Road vote is relief
DearEditor On Tuesday, September 8, 2015 South Lanarkshire Council Planning Committee listened indulgently to spurious representations before sensibly approving the Cathkin Relief Road.
The following day, in Blairbeth Road a vehicle went out of control, careering onto the pavement and completely demolished the traffic lights at the (no longer patrolled) school crossing.
Fortunately no one was injured or killed. However, the incident is a timeous reminder of the dangers and hazards that have threatened generations of schoolchildren and it will be a relief to many parents and grandparents that the local walk to school will be, at long last, a safe one.
Those few people who will be upset by the loss of some shrubs, weeds and canine lavatories should console themselves that the larger community will benefit from much reduced pollution and more general health, safety and economic improvements. Charlie Shaw Blairbeth Road
I fully agree with Barrie Cathie’s letter about parking in Greenhill Road.
I had to take my grandson’s pram onto the road as I could not pass.
Also my sister is in care in the flats next to the mosque. These flats have private residence parking due to disabilities, but people just ignore the signs, which causes problems with doctors’ visiting.
A wee bit of respect and thought please. Peter McLaughlin via email
to only provide transport for pupils receiving free school meals leaving no school bus for the other children.
Would SLC view it as acceptable to apply the same reasoning inside the school?
Meaning only those who qualify for free school meals would be provided with lunch forcing other pupils to seek theirs outwith the school, in all weathers, potentially at a risk to their safety and at a higher cost financially for their parents.
I certainly do agree with children from very low income families receiving this help in getting to school.
However, I am worried for the safety of the other pupils who will be left with no school transport and the impact this will have on traffic congestion in the area especially around the schools. Geraldine Baird via email
I am an SNP supporter but I welcome the election of Jeremey Corbyn, it is a breath of fresh air and the death knell to the right wing Blairites.
We drastically need an end to this ‘old school boy network’ and nepotism in politics where we are preached about austerity but the Leader of the House of Commons can get a limo to take him home from a function at a cost of £1500 to the tax payer or our unelected Lords get £30k a year attendance money.
There are cries of foul from our Conservative friends in Scotland about another independence vote but people are sick of the propaganda.
We need a new progressive approach to fix our broken society.
The austerity experiment has failed dramatically and a new wind of change is on its way. Fulton Hunter Cambuslang
The Reformer report on the resignation of David McClemont from the Scottish Socialist Party (Sept 2) was seriously exaggerated.
Despite the headline claiming a “bitter row”, no such exchange occurred within the local branch. So low on the radar were David’s reservations about the SSP engaging with RISE that his resignation (particularly the public manner of it) came as a complete surprise to long-standing members of the SSP in Cambuslang and Rutherglen.
Had David brought these reservations into the open at the Branch and made his feelings obvious, we could have discussed the issue and perhaps avoided this outcome. As a respected member and Branch Secretary, it would have been easy for David to bring a motion for discussion or even one of outright opposition to the project, but that never happened.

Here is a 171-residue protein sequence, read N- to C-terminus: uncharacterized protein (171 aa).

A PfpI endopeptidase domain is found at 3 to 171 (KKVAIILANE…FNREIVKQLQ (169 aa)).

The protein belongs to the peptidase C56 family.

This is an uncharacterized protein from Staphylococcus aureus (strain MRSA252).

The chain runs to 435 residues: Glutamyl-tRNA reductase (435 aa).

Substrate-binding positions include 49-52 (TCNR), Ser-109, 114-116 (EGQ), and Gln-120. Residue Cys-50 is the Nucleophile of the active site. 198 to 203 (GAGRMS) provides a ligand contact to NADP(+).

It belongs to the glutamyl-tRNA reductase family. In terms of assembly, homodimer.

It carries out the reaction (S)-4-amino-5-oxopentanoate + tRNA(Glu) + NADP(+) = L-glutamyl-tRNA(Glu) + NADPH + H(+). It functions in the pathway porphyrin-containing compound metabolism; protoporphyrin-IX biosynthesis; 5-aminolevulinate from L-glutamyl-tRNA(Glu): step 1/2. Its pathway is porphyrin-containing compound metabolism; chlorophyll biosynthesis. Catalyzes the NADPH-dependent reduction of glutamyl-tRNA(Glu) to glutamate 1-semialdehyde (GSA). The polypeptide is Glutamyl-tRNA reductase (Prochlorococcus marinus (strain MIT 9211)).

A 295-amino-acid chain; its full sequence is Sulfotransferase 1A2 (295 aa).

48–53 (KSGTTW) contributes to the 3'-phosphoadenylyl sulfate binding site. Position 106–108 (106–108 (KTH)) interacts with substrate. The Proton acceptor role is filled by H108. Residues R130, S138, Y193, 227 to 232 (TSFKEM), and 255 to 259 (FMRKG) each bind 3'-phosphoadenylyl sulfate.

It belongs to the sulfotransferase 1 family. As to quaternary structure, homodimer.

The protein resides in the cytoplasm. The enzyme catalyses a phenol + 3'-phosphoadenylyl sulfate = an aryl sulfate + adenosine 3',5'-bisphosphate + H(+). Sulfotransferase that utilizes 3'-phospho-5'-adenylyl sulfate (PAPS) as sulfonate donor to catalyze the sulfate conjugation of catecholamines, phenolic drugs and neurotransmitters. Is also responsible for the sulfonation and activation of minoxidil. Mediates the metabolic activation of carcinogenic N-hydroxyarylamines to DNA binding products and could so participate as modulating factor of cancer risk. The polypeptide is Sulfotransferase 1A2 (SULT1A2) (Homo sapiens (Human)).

As David rightly points out, the independence referendum reinvigorated the SSP locally and nationally. It also found SSP members working alongside members of other parties and none in a common cause. While significant political differences remain between the pro-independence parties, there are many who engaged individually or through the Radical Independence Campaign (RIC) who have much in common with the SSP.
This is mainly a new generation of activists for whom a social movement is more attractive than the more disciplined structure of a party. That was reflected in the decision of RIC supporters not to form a new party post-referendum. Many did, however, wish to continue campaigning and from that was born the concept of a new Left Alliance combining these activists with pre-existing organisations.
The decision of the SSP to engage with this process came about over a number of months and our Branch hosted a meeting with Jonathan Shafi (one of the organisers of RIC) some months ago.
SSP conference subsequently agreed to explore the possibility of a broader left organisation by a vote of three to one. The National Executive and then National Council voted to further pursue the concept unanimously and by seven to one majorities respectively. No democratic process is perfect, but this reflects the majority wish within the SSP to pursue a mobilisation for left unity, one of the founding concepts of the SSP.
As a result of the hard work which went into generating such an alliance, RISE was launched at a day-long meeting of over 600 left activists in Glasgow. Though I was not there myself, all those I have spoken to who were, found it to be a positive experience. This, however, appears to have been the day that David announced his resignation from the SSP. Branch members I have spoken to are grateful for David’s work in the last year and beyond and certainly have no personal axes to grind with him. His input will be missed, but we will move on nonetheless. The intention is now to roll out the formation of RISE groups across Scotland in advance of a founding conference and to spell out policies. The SSP in Rutherglen, Cambuslang and Blantyre intends to play a full role in that process. David Stevenson Cairns Road